Denise Fox, a high-volume Realtor here with Coldwell Banker Northwest Group, is stuck in a mobile-telephone paradox.
Her cell phone gives her the freedom to talk to clients from any location, but shes strapped to the wireless carrier that gave her a phone number several years agoa number thats posted on her for-sale signs, in her advertisements, and on her business cards.
My number is out there, and it has been for a long time, so I cant just arbitrarily change carriers, says Fox, who logs in an average of 5,000 to 6,000 wireless minutes a month. I feel like Ive been held captive by my cell-phone company.
A new Federal Communications Commission regulation, set to take effect Nov. 24, will open up some options for Fox and other businesspeople. The rule will require wireless carriers in the U.S. to offer customers number portability, or the option of keeping their mobile-phone numbers when they switch providers. That should free up businesses, as well as individuals, to change carriers more easily when theyre not happy with their rates or service.
Some businesspeople here and wireless company spokespeople say competition among wireless companies could lower rates, but some carriers have said they plan to charge customers fees to take their old numbers with them when they move to new carriers.
David Royal, operations manager of Spokane-based Jims Transfer Inc., which does business as DeVries Moving Packing & Storage, says the new rule will benefit his company, which racks up $2,500 in cell-phone charges a month. Salespeople at DeVries use the phones to stay in touch with their clients, and their numbers have changed about four times in the last few years as the company pursued better rates, he says.
Its hard to say if weve missed work because of it, but its irritating to the customers to leave five messages on an old phone and never get a call back, Royal says.
At R.B. Goebel General Contractor Inc., of Spokane, having to change cell-phone numbers isnt problematic because most of the companys phones are used for communications between its own employees and between its superintendents and the companys subcontractors and suppliers, says accounts manager Cindy Andrews.
The superintendents keep their phones for as long a period as they can, but its not that vital that the numbers be maintained the same, she says. The phones are used mostly to coordinate the progress of a project, and projects usually dont take more than two and a half years to complete, she says.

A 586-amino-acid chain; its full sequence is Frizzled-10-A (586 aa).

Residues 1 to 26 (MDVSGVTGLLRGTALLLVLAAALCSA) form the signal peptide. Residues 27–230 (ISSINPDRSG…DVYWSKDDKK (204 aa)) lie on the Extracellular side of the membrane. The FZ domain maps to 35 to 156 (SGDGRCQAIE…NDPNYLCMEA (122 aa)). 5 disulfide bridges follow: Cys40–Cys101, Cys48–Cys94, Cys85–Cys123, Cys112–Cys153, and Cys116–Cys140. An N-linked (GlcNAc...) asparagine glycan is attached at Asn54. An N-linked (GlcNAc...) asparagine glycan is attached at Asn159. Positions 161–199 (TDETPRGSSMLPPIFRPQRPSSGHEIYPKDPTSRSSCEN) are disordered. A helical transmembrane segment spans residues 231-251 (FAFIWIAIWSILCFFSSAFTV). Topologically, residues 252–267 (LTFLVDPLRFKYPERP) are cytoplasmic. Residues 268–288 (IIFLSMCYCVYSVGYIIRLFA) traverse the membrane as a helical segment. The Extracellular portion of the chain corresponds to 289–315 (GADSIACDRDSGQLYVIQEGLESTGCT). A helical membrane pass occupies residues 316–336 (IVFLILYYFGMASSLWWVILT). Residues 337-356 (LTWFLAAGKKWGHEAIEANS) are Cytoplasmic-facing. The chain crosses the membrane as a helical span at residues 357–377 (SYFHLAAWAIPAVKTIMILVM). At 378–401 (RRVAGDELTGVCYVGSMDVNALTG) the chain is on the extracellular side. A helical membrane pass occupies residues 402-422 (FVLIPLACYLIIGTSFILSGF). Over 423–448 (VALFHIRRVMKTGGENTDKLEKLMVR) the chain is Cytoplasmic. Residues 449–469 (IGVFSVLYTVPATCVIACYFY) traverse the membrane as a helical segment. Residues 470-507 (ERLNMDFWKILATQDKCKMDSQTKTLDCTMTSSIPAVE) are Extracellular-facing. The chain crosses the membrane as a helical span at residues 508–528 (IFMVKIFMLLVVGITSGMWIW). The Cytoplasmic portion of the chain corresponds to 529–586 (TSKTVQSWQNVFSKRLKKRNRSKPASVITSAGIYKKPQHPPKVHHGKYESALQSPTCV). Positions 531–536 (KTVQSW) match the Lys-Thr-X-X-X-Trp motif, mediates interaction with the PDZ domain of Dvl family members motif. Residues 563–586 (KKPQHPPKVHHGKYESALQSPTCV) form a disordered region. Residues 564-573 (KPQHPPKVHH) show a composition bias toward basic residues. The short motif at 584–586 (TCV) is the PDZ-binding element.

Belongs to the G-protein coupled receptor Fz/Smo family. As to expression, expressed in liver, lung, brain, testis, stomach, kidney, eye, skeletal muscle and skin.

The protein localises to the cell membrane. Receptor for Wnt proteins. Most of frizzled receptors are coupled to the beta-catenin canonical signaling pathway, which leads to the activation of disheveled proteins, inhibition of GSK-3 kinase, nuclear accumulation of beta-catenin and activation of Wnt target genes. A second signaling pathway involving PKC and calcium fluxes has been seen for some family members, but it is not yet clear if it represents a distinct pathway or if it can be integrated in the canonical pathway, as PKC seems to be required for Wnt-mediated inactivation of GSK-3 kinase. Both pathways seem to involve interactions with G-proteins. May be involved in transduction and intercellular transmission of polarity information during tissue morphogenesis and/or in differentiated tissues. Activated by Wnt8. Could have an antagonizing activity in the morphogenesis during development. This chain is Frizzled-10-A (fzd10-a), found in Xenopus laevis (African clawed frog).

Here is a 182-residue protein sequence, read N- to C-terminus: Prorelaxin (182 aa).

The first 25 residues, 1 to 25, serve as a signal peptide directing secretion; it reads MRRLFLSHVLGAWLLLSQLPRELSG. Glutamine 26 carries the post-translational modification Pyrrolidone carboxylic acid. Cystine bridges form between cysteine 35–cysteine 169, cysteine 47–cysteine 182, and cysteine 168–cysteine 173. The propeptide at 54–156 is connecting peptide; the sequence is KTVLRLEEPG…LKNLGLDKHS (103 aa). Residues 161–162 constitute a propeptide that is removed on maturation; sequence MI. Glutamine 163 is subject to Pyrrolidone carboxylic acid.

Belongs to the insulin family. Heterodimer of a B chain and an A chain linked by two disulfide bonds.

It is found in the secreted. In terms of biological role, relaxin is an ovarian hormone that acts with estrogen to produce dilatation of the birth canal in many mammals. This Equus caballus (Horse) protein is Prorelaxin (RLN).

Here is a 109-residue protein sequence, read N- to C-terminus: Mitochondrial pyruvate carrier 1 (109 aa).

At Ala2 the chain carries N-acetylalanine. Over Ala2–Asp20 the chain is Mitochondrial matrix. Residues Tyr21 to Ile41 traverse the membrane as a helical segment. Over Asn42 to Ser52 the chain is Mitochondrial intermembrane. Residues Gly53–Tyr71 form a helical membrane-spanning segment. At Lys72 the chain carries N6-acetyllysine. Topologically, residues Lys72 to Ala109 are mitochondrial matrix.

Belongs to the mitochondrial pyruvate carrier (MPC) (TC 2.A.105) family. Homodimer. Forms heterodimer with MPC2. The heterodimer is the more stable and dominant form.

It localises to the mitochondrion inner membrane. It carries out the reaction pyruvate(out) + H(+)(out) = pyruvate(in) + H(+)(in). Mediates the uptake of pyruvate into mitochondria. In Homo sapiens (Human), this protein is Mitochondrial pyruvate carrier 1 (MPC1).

At the end of each month, though, Andrews evaluates whether Goebels current plan is the most beneficial based on the companys usage. Cell-phone use usually is heavy during the first two thirds of a project, but trickles off toward the end, she says. Andrews often changes the companys cell-phone plan, but hasnt changed the companys carrier for more than two years.
Andrews says an R.B. Goebel subsidiary, Spokane Crane Service, could benefit from the new FCC rule, though. The crane-rental sales managers only business phone is a mobile one and his number is printed on business cards.
Weve had to stick with the same carrier because thats the main number for our customers, Andrews says. The carrier that hes with doesnt have as good a coverage as another carrier would, and itd be more efficient if he could change carrierseven if theres a fee.
Many carriers oppose rule
In the Telecommunications Act of 1996, Congress required the FCC to implement portability for conventional, wire-based telephone-service providers, says Meribeth McCarrick, an FCC spokeswoman.
On its own, the commission extended it to wireless carriers, McCarrick says. The commission thought there were many positive benefits for wireless consumers.